The Charles Bronson of Detroit techno, Mike Huckaby, has been holdin’ it down for more than a decade, watching techno come and go, its pretty-boy globe-trotting playboys rise and fall from his vantage point at Detroit techno home base, the dance room at Roseville’s Record Time, where he works as record buyer and manager, overseeing all the dance vinyl sold, for all intents and purposes, in Detroit proper. Irony being, with all the hyperbolic boasting of technocrats selling millions overseas, he is probably the lone techno artist who can claim to have sold more than a million records on his home soil, albeit 12-inches by other people. Huck has built his no-BS reputation as a solid DJ at the front lines of the local scene (hey, he knows who’s buying what all day when it comes to dance vinyl), which has won him the respect of fellow DJs, so much so that he has played such coveted gigs as Juan Atkins’ Metroplex Records, remixed such back-in-the-day techno icons as Eddie Fowlkes, and even broken off a bit of that globe-trotting DJ thing himself and played Berlin’s Love Parade. After recording singles for the techno-rejuvenating Harmonie Park label, Huck founded his own label, Deep Transportation, dedicated to his hard, dark but still house-adjacent version of Detroit techno. More info: —Hobey Echlin


Sal Principato

If the name Salvatore Principato doesn’t ring any immediate bells, no worries. See him perform on the Underground Stage (and at an after-party at Oslo) and you’ll not soon forget this vocalist/percussionist who’s been a rhythm-making dynamo for 25 years.

Principato was a founding member of Liquid Liquid, a hugely influential club band that steered New York No Wavers to the dance floor in the early 1980s. Inactive since the first Reagan Administration, Liquid Liquid reformed last year and provided Movement ’03 with one booty-shaking performance.

Now with the club hits (“Cavern,” “Bellhead” and “Optimo”) expected to be reissued by DFA, and new band material promised soon, Principato should be white-hot during festival weekend. Word is he will DJ and sing and play live (with BMG of Ectomorph on Sunday night at Oslo). Miss this legendary minimalist-funk original at your peril. —Walter Wasacz


Sean Deason

One of Detroit techno’s latter generation visionaries, Deason has brought his background in the visual arts (he’s a graphic designer) into his music, crafting lush, expansive submarine landscapes-with-a-beat that have dared to tiptoe into the techno no-man’s-land of drum ’n’ bass and other dance music subgenres that might make techno purists bristle. While the Detroit sound is as defined by its cliques as its artists, Deason has largely carved out his own niche, mining the Detroit sonic motherlode for its soul but reaching beyond it by embracing its musicality as well as its relentless 4:4 beats, beginning first with his early tech-house efforts of Kelli Hand’s Acacia label, before founding his own Matrix label (years before the movie, btw). His last album, 2000’s Allegory & Metaphor, for the Intuit-Solar label, updated techno’s usual pensive strings and insistent beat with laudable nods to down-tempo and broken beats, while his split career between music and graphic arts affords him the luxury of still being able to do whatever the hell he feels without conforming to techno’s sometimes rigid formulas. —Hobey Echlin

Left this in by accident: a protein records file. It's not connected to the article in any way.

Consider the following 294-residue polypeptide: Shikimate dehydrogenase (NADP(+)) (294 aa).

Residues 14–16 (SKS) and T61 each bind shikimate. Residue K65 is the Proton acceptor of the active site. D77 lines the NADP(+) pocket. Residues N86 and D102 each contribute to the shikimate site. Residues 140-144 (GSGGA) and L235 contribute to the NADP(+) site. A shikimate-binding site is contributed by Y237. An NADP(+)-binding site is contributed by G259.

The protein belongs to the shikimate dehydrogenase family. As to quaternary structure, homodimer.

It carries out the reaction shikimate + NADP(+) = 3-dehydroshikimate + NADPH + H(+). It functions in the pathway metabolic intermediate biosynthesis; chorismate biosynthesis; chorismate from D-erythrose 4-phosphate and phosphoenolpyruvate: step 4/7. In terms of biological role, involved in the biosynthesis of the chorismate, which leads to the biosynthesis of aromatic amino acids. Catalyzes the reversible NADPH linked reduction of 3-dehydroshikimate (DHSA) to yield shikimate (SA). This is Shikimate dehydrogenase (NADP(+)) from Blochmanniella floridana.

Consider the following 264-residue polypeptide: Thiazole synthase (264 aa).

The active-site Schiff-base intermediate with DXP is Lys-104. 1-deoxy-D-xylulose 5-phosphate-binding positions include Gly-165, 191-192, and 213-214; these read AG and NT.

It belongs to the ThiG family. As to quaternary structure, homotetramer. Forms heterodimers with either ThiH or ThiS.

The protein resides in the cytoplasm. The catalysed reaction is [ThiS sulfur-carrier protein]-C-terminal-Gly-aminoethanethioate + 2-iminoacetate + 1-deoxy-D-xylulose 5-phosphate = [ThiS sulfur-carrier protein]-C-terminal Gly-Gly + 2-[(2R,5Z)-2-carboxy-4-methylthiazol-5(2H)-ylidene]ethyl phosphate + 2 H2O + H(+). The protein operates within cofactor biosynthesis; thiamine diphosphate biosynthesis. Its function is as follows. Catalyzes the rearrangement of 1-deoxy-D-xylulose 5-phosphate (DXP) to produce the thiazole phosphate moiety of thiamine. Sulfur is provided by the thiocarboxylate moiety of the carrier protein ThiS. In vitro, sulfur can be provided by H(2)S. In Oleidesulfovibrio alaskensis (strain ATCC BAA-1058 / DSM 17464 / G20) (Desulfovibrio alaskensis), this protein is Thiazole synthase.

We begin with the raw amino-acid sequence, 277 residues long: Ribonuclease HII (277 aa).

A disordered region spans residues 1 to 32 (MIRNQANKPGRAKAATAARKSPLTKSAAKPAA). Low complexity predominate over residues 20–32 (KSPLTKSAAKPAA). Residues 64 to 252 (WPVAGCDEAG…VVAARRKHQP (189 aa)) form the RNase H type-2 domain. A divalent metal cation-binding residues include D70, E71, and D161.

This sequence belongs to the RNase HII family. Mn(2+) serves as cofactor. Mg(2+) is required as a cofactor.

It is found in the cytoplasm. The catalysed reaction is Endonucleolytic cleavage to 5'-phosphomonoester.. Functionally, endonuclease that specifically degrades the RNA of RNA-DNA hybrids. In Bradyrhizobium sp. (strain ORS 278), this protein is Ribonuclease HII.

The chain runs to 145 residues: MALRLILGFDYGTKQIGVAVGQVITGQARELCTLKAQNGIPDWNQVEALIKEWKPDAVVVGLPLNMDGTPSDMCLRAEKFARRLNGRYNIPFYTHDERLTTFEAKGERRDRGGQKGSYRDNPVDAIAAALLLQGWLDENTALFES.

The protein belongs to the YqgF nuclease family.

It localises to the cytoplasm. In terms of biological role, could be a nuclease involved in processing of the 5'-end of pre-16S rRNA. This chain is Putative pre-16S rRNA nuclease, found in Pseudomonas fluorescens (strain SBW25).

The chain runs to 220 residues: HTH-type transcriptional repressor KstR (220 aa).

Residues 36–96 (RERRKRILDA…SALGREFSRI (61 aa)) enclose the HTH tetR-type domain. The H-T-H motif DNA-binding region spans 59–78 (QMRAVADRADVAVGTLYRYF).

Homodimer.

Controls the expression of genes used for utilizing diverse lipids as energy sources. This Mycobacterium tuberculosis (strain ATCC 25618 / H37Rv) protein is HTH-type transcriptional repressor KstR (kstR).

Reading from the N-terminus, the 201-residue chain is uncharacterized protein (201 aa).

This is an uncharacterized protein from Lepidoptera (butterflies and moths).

Amp Fiddler

The ad hoc Godfather of Soul at Movement this year, Joseph “Amp” Fiddler, is the P-Funk keyboardist credited with introducing Detroit hip hop’s Jay Dee and Slum Village to the MPC sequencer. Besides inspiring a generation of soulful hip hop and playing sideman to George Clinton, the Detroiter has built a solo career that can best be described as what Lenny Kravitz would sound like minus the classic rock fromage: Classic soul and rock honed to a modern feel-good shine. Fiddler’s new Waltz of a Ghetto Fly album is everything you’d expect from a guy whose music career spans three generations of funk, full of clap-your-hands rolling numbers that recall the best Sly Stone and Prince, with a nod to classic Motown-inspired arrangements and mixed with the same underwater fluidity of modern hip hop. Suffice to say Fiddler’s performance will be an audience favorite much like his showing with the P-Funk All-Stars two years ago. Already tapped to play New York’s Central Park SummerStage later this summer, Fiddler is God’s gift to big outdoor sun-is-shining festivals, and after a day of hard, pounding beats, Fiddler’ll raise the roof. Look for special guests to appear with Fiddler (George Clinton, perhaps?). Waltz of a Ghetto Fly hits stores June 1. —Hobey Echlin


Mad Lib/Peanut Butter Wolf/Jay Dee

Who says Movement lacks star power? This Big Three of underground hip-hop includes Detroit’s own Jay Dee, aka J Dilla, whose sparse, architectural, and by his own admission, techno-inspired beats defined late ’90s hip-hop, most notably A Tribe Called Quest’s swan song, The Love Movement, which he produced. As a founding member of Slum Village, Jay Dee helped give the city’s hip-hop scene its soulful side when all you heard about was Eminem, Kid Rock and ICP. If you went into the Hip-Hop Shop in the mid-’90s to buy a tape on consignment by a local rap crew (Cats, etc.), chances were Dee made the beat. Now well into his own platinum production career, Jay Dee was lured back to the mic by fellow producer/MC Madlib to make this year’s underground hip-hop masterpiece, Champion Sound, featuring such indie-hop luminaries as Talib Kweli and Detroit’s own Frank-n-Dank, under the name — what else? — Jaylib. Legend has it the L.A.-based Madlib was so impressed with Dilla’s beats, he rapped over them for-the-helluvit. (It wasn’t the first time they had worked together: The pair had worked on a shelved 2001 Jay Dee solo album for MCA.) When Peanut Butter Wolf, DJ and impresario of the genre-defining Stones Throw label dedicated to all things underground hip-hop, heard a track “The Message,” Madlib’s take on the Grandmaster Flash classic, and included it on an ST mix tape. Dilla heard it and, thus inspired, reached out to Madlib and the rest is undie-hop history. The pairing of these three wildly different but brilliantly complementary talents has all the makings of an underground hip-hop Hall of Fame jam session. Let’s just hope the Movement crowd gets it. —Hobey Echlin


The actual Movement schedule was not released at press time. Refer to for show information.